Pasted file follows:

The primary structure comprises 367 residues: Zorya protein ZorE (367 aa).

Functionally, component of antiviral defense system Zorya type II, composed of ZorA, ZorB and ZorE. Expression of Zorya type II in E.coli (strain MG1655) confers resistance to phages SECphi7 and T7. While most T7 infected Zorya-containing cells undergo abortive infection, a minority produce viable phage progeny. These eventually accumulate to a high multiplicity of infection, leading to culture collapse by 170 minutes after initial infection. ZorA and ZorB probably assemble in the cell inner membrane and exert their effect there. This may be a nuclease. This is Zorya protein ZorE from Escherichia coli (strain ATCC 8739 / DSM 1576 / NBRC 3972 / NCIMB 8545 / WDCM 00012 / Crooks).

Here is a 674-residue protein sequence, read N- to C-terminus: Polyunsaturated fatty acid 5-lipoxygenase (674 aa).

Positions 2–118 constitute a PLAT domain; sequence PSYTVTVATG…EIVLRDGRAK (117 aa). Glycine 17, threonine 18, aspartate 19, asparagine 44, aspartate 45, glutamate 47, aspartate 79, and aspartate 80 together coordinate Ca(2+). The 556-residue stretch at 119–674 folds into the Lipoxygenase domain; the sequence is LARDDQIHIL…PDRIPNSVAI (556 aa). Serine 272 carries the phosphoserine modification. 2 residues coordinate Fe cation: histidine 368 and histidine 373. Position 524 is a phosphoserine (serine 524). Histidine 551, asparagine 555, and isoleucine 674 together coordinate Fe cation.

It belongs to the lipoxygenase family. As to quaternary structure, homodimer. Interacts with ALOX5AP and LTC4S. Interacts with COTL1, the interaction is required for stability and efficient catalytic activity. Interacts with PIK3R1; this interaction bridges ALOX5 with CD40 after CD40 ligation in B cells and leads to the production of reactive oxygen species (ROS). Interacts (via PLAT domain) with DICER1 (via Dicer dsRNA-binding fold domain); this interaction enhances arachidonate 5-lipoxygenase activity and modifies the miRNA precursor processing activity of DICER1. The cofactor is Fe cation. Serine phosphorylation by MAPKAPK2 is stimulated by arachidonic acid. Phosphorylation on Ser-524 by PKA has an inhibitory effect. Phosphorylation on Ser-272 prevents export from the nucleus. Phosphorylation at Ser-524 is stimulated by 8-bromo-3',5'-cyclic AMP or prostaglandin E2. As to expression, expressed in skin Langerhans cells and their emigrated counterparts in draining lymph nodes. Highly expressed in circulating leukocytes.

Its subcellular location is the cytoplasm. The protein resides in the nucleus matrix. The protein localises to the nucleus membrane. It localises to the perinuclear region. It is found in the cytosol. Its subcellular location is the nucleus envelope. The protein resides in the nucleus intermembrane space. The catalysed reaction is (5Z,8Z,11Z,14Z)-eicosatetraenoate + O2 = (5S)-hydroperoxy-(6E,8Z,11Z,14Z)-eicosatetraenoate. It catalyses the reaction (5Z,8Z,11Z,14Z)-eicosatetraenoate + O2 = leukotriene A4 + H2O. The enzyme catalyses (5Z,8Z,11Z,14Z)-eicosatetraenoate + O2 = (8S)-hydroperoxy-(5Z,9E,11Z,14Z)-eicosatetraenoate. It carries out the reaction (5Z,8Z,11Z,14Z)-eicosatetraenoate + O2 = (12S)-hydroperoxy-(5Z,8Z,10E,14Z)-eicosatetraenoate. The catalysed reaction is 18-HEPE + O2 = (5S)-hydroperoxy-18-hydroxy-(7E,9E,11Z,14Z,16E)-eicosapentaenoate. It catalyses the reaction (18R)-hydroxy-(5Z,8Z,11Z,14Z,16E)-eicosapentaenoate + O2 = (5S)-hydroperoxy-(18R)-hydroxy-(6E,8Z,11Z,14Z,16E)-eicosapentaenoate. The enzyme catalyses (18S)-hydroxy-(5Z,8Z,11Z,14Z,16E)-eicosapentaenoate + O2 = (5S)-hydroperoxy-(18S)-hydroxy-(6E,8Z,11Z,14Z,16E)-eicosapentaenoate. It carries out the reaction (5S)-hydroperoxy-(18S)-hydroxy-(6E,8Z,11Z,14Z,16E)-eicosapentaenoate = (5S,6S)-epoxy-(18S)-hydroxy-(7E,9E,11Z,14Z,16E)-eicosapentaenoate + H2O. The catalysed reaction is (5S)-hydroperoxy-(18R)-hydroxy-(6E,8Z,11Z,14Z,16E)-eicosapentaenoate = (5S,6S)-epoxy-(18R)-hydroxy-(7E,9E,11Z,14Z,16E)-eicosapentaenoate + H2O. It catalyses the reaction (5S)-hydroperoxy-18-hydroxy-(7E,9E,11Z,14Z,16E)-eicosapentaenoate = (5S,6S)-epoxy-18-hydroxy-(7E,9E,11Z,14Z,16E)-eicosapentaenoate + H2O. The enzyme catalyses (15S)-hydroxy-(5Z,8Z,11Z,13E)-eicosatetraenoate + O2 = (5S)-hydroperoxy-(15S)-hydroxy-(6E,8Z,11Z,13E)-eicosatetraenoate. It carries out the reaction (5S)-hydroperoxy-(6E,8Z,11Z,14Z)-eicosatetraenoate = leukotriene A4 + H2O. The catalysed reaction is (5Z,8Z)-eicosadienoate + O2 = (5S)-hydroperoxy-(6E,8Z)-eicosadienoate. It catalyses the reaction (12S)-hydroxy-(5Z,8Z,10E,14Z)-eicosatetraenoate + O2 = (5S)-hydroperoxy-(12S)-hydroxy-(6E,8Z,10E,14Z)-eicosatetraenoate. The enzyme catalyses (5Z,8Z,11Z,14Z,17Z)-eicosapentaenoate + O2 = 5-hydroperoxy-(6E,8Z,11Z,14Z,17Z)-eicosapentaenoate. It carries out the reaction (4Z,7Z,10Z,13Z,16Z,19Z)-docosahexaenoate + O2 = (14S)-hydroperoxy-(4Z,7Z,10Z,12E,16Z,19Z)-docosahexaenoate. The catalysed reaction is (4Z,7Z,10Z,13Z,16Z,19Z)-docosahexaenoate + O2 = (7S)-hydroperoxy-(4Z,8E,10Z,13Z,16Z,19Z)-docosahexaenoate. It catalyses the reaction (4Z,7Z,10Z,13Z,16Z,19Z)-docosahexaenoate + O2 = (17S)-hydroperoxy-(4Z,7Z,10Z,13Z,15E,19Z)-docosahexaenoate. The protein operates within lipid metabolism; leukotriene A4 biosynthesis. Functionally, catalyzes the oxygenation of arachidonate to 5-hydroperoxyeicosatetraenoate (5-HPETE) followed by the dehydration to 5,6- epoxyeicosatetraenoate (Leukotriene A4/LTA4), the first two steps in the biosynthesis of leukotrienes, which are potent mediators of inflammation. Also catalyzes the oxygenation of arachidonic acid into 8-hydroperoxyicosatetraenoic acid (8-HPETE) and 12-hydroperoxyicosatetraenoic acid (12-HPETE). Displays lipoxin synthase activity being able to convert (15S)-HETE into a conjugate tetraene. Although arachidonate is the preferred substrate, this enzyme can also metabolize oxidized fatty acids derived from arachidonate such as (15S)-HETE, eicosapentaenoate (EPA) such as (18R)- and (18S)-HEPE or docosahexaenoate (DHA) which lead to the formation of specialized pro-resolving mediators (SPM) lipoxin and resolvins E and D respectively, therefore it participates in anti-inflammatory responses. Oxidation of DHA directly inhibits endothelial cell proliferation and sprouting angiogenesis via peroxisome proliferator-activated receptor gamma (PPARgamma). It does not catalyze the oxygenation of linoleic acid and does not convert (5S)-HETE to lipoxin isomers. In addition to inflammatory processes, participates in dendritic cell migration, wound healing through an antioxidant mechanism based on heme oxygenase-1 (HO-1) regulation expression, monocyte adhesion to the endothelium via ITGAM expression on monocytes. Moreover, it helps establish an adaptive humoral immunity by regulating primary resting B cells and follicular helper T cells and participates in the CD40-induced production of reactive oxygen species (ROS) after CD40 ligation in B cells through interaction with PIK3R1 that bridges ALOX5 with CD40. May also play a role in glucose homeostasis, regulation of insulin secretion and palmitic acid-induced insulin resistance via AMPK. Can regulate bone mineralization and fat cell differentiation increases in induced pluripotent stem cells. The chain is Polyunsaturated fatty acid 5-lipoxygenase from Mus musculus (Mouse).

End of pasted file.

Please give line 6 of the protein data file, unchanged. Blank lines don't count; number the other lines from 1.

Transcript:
Its subcellular location is the cytoplasm. The protein resides in the nucleus matrix. The protein localises to the nucleus membrane. It localises to the perinuclear region. It is found in the cytosol. Its subcellular location is the nucleus envelope. The protein resides in the nucleus intermembrane space. The catalysed reaction is (5Z,8Z,11Z,14Z)-eicosatetraenoate + O2 = (5S)-hydroperoxy-(6E,8Z,11Z,14Z)-eicosatetraenoate. It catalyses the reaction (5Z,8Z,11Z,14Z)-eicosatetraenoate + O2 = leukotriene A4 + H2O. The enzyme catalyses (5Z,8Z,11Z,14Z)-eicosatetraenoate + O2 = (8S)-hydroperoxy-(5Z,9E,11Z,14Z)-eicosatetraenoate. It carries out the reaction (5Z,8Z,11Z,14Z)-eicosatetraenoate + O2 = (12S)-hydroperoxy-(5Z,8Z,10E,14Z)-eicosatetraenoate. The catalysed reaction is 18-HEPE + O2 = (5S)-hydroperoxy-18-hydroxy-(7E,9E,11Z,14Z,16E)-eicosapentaenoate. It catalyses the reaction (18R)-hydroxy-(5Z,8Z,11Z,14Z,16E)-eicosapentaenoate + O2 = (5S)-hydroperoxy-(18R)-hydroxy-(6E,8Z,11Z,14Z,16E)-eicosapentaenoate. The enzyme catalyses (18S)-hydroxy-(5Z,8Z,11Z,14Z,16E)-eicosapentaenoate + O2 = (5S)-hydroperoxy-(18S)-hydroxy-(6E,8Z,11Z,14Z,16E)-eicosapentaenoate. It carries out the reaction (5S)-hydroperoxy-(18S)-hydroxy-(6E,8Z,11Z,14Z,16E)-eicosapentaenoate = (5S,6S)-epoxy-(18S)-hydroxy-(7E,9E,11Z,14Z,16E)-eicosapentaenoate + H2O. The catalysed reaction is (5S)-hydroperoxy-(18R)-hydroxy-(6E,8Z,11Z,14Z,16E)-eicosapentaenoate = (5S,6S)-epoxy-(18R)-hydroxy-(7E,9E,11Z,14Z,16E)-eicosapentaenoate + H2O. It catalyses the reaction (5S)-hydroperoxy-18-hydroxy-(7E,9E,11Z,14Z,16E)-eicosapentaenoate = (5S,6S)-epoxy-18-hydroxy-(7E,9E,11Z,14Z,16E)-eicosapentaenoate + H2O. The enzyme catalyses (15S)-hydroxy-(5Z,8Z,11Z,13E)-eicosatetraenoate + O2 = (5S)-hydroperoxy-(15S)-hydroxy-(6E,8Z,11Z,13E)-eicosatetraenoate. It carries out the reaction (5S)-hydroperoxy-(6E,8Z,11Z,14Z)-eicosatetraenoate = leukotriene A4 + H2O. The catalysed reaction is (5Z,8Z)-eicosadienoate + O2 = (5S)-hydroperoxy-(6E,8Z)-eicosadienoate. It catalyses the reaction (12S)-hydroxy-(5Z,8Z,10E,14Z)-eicosatetraenoate + O2 = (5S)-hydroperoxy-(12S)-hydroxy-(6E,8Z,10E,14Z)-eicosatetraenoate. The enzyme catalyses (5Z,8Z,11Z,14Z,17Z)-eicosapentaenoate + O2 = 5-hydroperoxy-(6E,8Z,11Z,14Z,17Z)-eicosapentaenoate. It carries out the reaction (4Z,7Z,10Z,13Z,16Z,19Z)-docosahexaenoate + O2 = (14S)-hydroperoxy-(4Z,7Z,10Z,12E,16Z,19Z)-docosahexaenoate. The catalysed reaction is (4Z,7Z,10Z,13Z,16Z,19Z)-docosahexaenoate + O2 = (7S)-hydroperoxy-(4Z,8E,10Z,13Z,16Z,19Z)-docosahexaenoate. It catalyses the reaction (4Z,7Z,10Z,13Z,16Z,19Z)-docosahexaenoate + O2 = (17S)-hydroperoxy-(4Z,7Z,10Z,13Z,15E,19Z)-docosahexaenoate. The protein operates within lipid metabolism; leukotriene A4 biosynthesis. Functionally, catalyzes the oxygenation of arachidonate to 5-hydroperoxyeicosatetraenoate (5-HPETE) followed by the dehydration to 5,6- epoxyeicosatetraenoate (Leukotriene A4/LTA4), the first two steps in the biosynthesis of leukotrienes, which are potent mediators of inflammation. Also catalyzes the oxygenation of arachidonic acid into 8-hydroperoxyicosatetraenoic acid (8-HPETE) and 12-hydroperoxyicosatetraenoic acid (12-HPETE). Displays lipoxin synthase activity being able to convert (15S)-HETE into a conjugate tetraene. Although arachidonate is the preferred substrate, this enzyme can also metabolize oxidized fatty acids derived from arachidonate such as (15S)-HETE, eicosapentaenoate (EPA) such as (18R)- and (18S)-HEPE or docosahexaenoate (DHA) which lead to the formation of specialized pro-resolving mediators (SPM) lipoxin and resolvins E and D respectively, therefore it participates in anti-inflammatory responses. Oxidation of DHA directly inhibits endothelial cell proliferation and sprouting angiogenesis via peroxisome proliferator-activated receptor gamma (PPARgamma). It does not catalyze the oxygenation of linoleic acid and does not convert (5S)-HETE to lipoxin isomers. In addition to inflammatory processes, participates in dendritic cell migration, wound healing through an antioxidant mechanism based on heme oxygenase-1 (HO-1) regulation expression, monocyte adhesion to the endothelium via ITGAM expression on monocytes. Moreover, it helps establish an adaptive humoral immunity by regulating primary resting B cells and follicular helper T cells and participates in the CD40-induced production of reactive oxygen species (ROS) after CD40 ligation in B cells through interaction with PIK3R1 that bridges ALOX5 with CD40. May also play a role in glucose homeostasis, regulation of insulin secretion and palmitic acid-induced insulin resistance via AMPK. Can regulate bone mineralization and fat cell differentiation increases in induced pluripotent stem cells. The chain is Polyunsaturated fatty acid 5-lipoxygenase from Mus musculus (Mouse).